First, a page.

In conversation with Michelle Poonawalla on her artwork and the simple things that drive her creativity

Words by Yvonne Jacob

Art was an integral part of my early life,” says Michelle Poonawalla, who grew up watching her grandfather, the revered Jehangir Vazifdar; an illustrious architect and artist. Michelle grew up between the UK and India before studying for her Bachelor of Arts from American College, London, where she graduated with honours in interior design. During her time in London, Michelle, along with her father, were frequent visitors of the Sotheby’s, Christie’s and Bonhams. Her time fluttering between the UK and India has had its influence on her artwork, “My exposure has been art and artefacts of a varied spectrum. This has, of course, made my aesthetics international, which I think can be seen in my works.” Back at home, simple things like the beauty of Indian summers is something that inspire her, “Sometimes inspiration is as simple as what I see around me. For example, I painted a new work called ‘The Indian Summer’ during the lockdown, which was inspired by the vibrant colours of the gulmohar trees which I could see around me.” 

A lot of people turned to art for an escape from the extraordinary. Travel plans turned into reality on canvases that hang in our homes now

While her artwork is mostly open to interpretation, there are a few projects that comment on social causes. “For me, things that I have been through or experience do tend to influence me and my work; especially the larger installations. I recently made a sketch to support the Hothur Foundation, which works to help victims of acid attacks.” One of her favourite works, Introspection, was one that she presented at the START Art Fair at London’s Saatchi Gallery in 2019. “Introspection developed on my experiments with digital technology, turning to sound and using a combination of audio clips from newsreels and ambient recordings to uncanny effect. By combining these sounds with motion sensor technology and digitally-mapped visuals, the experience created an all-consuming sensorium.”

Talking about the inspiration behind Introspection, she said, “Of all my recent works though, Introspection is perhaps the most influenced by current issues. The work addresses the 24hr news cycle and how we are constantly surrounded by these images of fear, violence and suffering. I have seen terrorist attacks affect both cities I call home. Whenever you turn on the news, you are so overwhelmed with reports from all over the world of violent attacks, terror attacks and bloodshed. As a mother, I often wonder, where is it safe? What are we doing? What will future generations face – its something we all need to introspect on, where are we taking this world?”

A lot of people turned to art for an escape from the extraordinary. Travel plans turned into reality on canvases that hang in our homes now. For Michelle, the lockdown was another new perspective to create artwork that spoke volumes. “The 21 migrants sketch portrays human tragedy due to the impact of Covid-19 in India, which I sold to raise money for charity. Masks d’Art was a series of masks which I painted to raise money for Art for Concern. I’ve also been working on Colours of Life painted in a thick impasto style. Colours of Life reflect a vision of positivity and vibrance as we look to the future. Another project of mine is a new installation to make people aware of Water Scarcity and Air Pollution, which are a growing concern in all major cities, especially in India.”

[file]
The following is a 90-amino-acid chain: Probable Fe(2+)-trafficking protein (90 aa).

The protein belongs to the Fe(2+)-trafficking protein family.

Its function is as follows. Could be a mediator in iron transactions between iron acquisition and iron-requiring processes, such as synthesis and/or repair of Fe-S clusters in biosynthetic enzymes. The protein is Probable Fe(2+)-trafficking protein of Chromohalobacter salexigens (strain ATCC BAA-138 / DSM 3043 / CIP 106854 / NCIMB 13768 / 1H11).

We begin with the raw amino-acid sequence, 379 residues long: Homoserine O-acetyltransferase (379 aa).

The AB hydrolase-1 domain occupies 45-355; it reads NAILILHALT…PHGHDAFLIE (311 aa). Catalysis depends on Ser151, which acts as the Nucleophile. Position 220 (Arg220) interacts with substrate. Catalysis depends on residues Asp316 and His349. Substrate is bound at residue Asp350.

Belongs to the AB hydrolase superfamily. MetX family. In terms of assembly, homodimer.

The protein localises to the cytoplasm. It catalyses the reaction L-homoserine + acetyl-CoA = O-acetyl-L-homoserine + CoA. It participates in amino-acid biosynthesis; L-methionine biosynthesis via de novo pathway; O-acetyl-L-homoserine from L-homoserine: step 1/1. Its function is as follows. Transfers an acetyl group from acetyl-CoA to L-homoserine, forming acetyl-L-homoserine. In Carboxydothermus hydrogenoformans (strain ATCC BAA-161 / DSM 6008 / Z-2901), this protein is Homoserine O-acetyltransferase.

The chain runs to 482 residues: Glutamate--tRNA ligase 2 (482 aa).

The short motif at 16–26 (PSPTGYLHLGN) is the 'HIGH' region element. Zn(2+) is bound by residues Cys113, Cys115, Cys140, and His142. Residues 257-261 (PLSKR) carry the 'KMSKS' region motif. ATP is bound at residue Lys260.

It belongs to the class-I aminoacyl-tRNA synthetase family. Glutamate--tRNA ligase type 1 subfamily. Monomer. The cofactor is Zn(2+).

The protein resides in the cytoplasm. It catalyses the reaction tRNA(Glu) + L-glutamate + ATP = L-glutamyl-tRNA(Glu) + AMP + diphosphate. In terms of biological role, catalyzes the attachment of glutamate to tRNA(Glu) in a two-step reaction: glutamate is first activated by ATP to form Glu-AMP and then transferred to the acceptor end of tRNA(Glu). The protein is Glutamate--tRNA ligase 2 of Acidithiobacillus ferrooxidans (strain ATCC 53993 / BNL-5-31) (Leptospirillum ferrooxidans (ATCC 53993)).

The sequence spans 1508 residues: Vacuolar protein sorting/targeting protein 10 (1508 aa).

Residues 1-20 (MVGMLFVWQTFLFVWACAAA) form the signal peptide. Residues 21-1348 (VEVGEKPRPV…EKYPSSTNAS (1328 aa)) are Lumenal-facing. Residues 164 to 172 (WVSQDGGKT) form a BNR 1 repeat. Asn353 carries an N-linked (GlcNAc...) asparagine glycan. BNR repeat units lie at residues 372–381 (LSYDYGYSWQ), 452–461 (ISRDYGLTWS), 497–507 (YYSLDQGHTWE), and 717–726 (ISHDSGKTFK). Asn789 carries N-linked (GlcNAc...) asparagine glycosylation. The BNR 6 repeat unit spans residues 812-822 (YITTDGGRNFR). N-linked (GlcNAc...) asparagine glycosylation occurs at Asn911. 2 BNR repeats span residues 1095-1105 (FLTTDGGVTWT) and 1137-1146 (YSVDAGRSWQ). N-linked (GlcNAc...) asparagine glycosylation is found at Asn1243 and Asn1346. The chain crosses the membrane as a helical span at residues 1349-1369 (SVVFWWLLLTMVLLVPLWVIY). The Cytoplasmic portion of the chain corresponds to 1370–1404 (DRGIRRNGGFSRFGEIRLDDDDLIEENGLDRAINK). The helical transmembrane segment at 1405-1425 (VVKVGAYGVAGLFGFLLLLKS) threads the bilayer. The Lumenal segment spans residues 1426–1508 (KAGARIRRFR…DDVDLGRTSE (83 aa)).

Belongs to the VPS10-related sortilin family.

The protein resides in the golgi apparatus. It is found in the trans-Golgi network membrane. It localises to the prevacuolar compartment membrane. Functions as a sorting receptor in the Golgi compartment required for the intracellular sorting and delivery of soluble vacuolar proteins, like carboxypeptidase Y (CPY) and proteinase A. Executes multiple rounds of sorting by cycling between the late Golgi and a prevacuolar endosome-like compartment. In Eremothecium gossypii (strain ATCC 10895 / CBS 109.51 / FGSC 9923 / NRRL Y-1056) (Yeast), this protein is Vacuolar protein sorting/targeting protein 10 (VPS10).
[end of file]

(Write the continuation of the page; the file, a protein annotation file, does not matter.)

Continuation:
Art can be a powerful voice as I believe what people see and experience, they remember. Art touches the senses

Michelle doesn’t restrict herself when it comes to art and loves to try out new mediums to portray her thoughts for the world to see. “My practice has always been very experimental, and I have always been keen to work with new materials and techniques. Whilst a lot of my paintings are done in oil or acrylic I have experimented with video mapping projections on top of the paintings. For an artist, it gives us immense scope for creativity, and I want to experiment with these new forms as much as possible.”

When it comes to Michelle’s style, the butterfly motif is something that she relates to. “The butterfly motif is synonymous with me and my style from my very first art exhibition working with the Autistic children at the Gateway School,” explains Michelle. Butterflies remind her about the fragility of life, but they also give a sense of freedom, hope and love; which is why there’s a kaleidoscope of butterflies fluttering across her installations. “In Freedom, which is an oil painting, butterflies rest on the frame, and as the spectator moves towards it, they appear to fly away. This new practice allows my pieces to come alive. I read a sentence, ‘Digital Art is the last form of magic that exists’, and they usually leave the spectator amazed.” Rightly so, Michelle’s artwork has the innate ability to enthral the viewer and make them reflect on life and the many issues that surround us. But much like the theory behind her butterfly motif, there’s a positive side to everything. In Michelle’s words, “Art can be a powerful voice as I believe what people see and experience, they remember. Art allows one to introspect on various issues. Art touches the senses.”